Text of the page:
Rob Does Words
Treating fiction poorly since 2019


I don't have a father; he died some time ago. According to Mum, it was while doing something stupid. Thanks to her, I’ve never had the best image of him in my head.

She never went into any details, of course. Just vague stories and admonishments and a lot of comparing me to him when I did something stupid.

I grew up with her and a succession of people who had no intentions of replacing my real father. These guys never lasted longer than a few months. That was also his fault, but since he wasn't around, I took the blame. I grew up with a lot of things “wrong” with me.

But things get better. I grew up and made my own way out of the mess my mother had made for me. I met the rest of my family including, rarely, someone from Dad’s side. The small conversations I had with these people – who were effectively strangers to me – told me that the tales about him that I had grown up with; all the stories of neglect and abandonment and idiotic behaviour weren't true. At least, not in the explicit ways Mum had taught me.

Learning this made me all the more determined to not end up like her; trapped in a well of guilt, or shame or anger at things that were beyond her control; taking it out on whoever was nearest.

I also made the decision to learn as much as I could about my father.

My life is so much different compared to the life I left behind once I learned the truth about my father. I've met family members who had no idea I even existed. I've heard stories about Dad that even a few months ago I would have considered fiction. Not that I am believing these ones based on nothing. There are photos and videos and first hand accounts of the sorts of things he used to do.

And the one thing that is common to all of them, the one thing that every person I speak too independently verifies, is that the story I had been taught about how he died is wrong.

Sure, he had a habit of doing stupid things that should have maimed him at best, but he had a lucky streak the size of a planet. No matter what ridiculous thing he cooked up to try, it would always fail without harming him badly. Which is why he left. According to one of his sisters, one of his attempts at something – she wouldn't tell me what, exactly – had gone wrong and someone had died. Someone close to him – again, no details on who exactly. She wouldn't tell me anymore. She was almost afraid of the story and she wondered aloud whether or not it was a good thing to tell me as much as she did.

There was an image I had been building in my head, a jigsaw of the person my father was. I had all the superficial stuff; what he looked like, how old he was and so on. That was easy to get. The harder stuff was what he did, where he went, and importantly, who he worked for. According to the others, it was his job which allowed him to be stupid. I should mention here that it is me who is calling these things stupid. The people I spoke to never judged them like that. They never said what they thought of the antics he got up to, but they did say the weirder and more likely to harm himself he went, the more he got paid. They also joked that the death of whoever it was must have made him a millionaire.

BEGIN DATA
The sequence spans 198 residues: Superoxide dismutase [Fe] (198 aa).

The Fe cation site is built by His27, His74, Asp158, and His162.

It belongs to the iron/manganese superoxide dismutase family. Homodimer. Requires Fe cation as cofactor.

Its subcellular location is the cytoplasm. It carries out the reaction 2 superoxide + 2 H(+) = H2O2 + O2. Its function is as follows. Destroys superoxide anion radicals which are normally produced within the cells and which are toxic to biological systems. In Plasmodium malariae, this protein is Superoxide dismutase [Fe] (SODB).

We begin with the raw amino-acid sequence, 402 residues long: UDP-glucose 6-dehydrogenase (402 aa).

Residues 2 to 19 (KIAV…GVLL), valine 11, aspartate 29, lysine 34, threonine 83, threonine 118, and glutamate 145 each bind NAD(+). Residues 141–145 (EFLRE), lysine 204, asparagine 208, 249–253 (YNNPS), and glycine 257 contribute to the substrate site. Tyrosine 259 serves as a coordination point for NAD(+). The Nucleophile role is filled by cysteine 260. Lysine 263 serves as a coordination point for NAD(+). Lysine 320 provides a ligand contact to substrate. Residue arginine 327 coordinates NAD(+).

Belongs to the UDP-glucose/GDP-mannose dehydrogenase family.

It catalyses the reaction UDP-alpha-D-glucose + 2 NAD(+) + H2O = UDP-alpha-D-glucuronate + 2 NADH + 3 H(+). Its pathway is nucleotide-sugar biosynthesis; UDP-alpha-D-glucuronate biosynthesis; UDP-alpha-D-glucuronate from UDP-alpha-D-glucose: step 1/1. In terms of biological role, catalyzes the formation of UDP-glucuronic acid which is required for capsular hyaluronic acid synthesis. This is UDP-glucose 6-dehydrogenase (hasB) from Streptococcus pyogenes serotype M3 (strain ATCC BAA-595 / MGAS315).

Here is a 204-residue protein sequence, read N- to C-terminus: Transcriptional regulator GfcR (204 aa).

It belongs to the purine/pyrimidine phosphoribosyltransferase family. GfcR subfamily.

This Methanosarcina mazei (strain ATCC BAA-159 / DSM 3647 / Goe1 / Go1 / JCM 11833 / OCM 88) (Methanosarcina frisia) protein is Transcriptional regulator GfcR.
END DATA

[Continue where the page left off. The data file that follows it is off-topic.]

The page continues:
I'm not completely oblivious. I know the history of our world. I know the darkness we crawled out of and some parts of what we all used to be. There are gaps in my knowledge which I can now see clearly thanks to the conversations I'm having with my father’s family and friends. Gaps which my father apparently operated in.

It’s a strange feeling to know that your father was involved in some of those activities and as little as I know about them, I do know where you go when you want to take part in them yourself.

Which is why I came here. The only city worth mentioning outside of our borders. It has some fancy name “Fortress of Something or Other.” Everyone calls it the Hunter’s Temple. It’s a joke, if I’m understanding everyone correctly. I don't get it, but I've never been outside the walls before.

It isn't a place you come to if you have anywhere else to go, but it’s the most likely place my father would have come if he thought Mum wouldn't take him back.

Within the walls of the city, which are stupidly thick, it looks and feels like I've stepped into a history book. Everything is almost the same, like I could tell you what most of the things around me did. I was almost disappointed in how familiar it all was. That is, all except the towering cathedral in the middle.

Like the town I grew up in, the buildings in this city were all made from the stone that had been quarried out of the mountains off in the distance. The cathedral was not.

While it looked like stone, it was pitch black and slightly glossy. I heard someone call it “lava glass,” but they wouldn't elaborate. None of the books I had read mentioned it.

I ran my fingers over it. It was smooth, mostly, with little pits and bumps here and there. I found the entrance after a while of walking around it and admiring what must have been years of carving to make such a structure.

The doors were wide open and a group of people milled around the doorway. Someone told me they were hunters waiting to head out into the wilderness.

I didn't have to ask what they would hunt, as the preserved heads of their prey hung along the walls of the building. Massive corrupted animal heads.

At the very far end of the doorway, in pride of place, hung the head of a tiger. Except, instead of being orange and black, it was a deep red and purple. Even hanging there, dead, the colours seemed to shift and move along the fur. I knew what it was straight away: it was one of their familiars. That meant that someone had got close enough to one of them, one of the necros, to kill it and bring it back here.